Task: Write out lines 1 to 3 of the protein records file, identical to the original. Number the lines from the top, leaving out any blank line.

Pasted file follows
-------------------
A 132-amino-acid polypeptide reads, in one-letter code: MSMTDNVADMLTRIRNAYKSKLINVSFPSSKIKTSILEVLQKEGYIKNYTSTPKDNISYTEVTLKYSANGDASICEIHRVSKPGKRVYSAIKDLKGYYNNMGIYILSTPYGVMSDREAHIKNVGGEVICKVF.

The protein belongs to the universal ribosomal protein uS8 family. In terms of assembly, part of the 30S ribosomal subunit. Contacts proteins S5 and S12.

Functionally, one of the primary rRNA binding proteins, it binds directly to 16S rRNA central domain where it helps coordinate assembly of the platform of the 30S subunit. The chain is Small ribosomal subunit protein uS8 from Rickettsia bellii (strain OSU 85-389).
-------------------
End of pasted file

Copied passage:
A 132-amino-acid polypeptide reads, in one-letter code: MSMTDNVADMLTRIRNAYKSKLINVSFPSSKIKTSILEVLQKEGYIKNYTSTPKDNISYTEVTLKYSANGDASICEIHRVSKPGKRVYSAIKDLKGYYNNMGIYILSTPYGVMSDREAHIKNVGGEVICKVF.

The protein belongs to the universal ribosomal protein uS8 family. In terms of assembly, part of the 30S ribosomal subunit. Contacts proteins S5 and S12.

Functionally, one of the primary rRNA binding proteins, it binds directly to 16S rRNA central domain where it helps coordinate assembly of the platform of the 30S subunit. The chain is Small ribosomal subunit protein uS8 from Rickettsia bellii (strain OSU 85-389).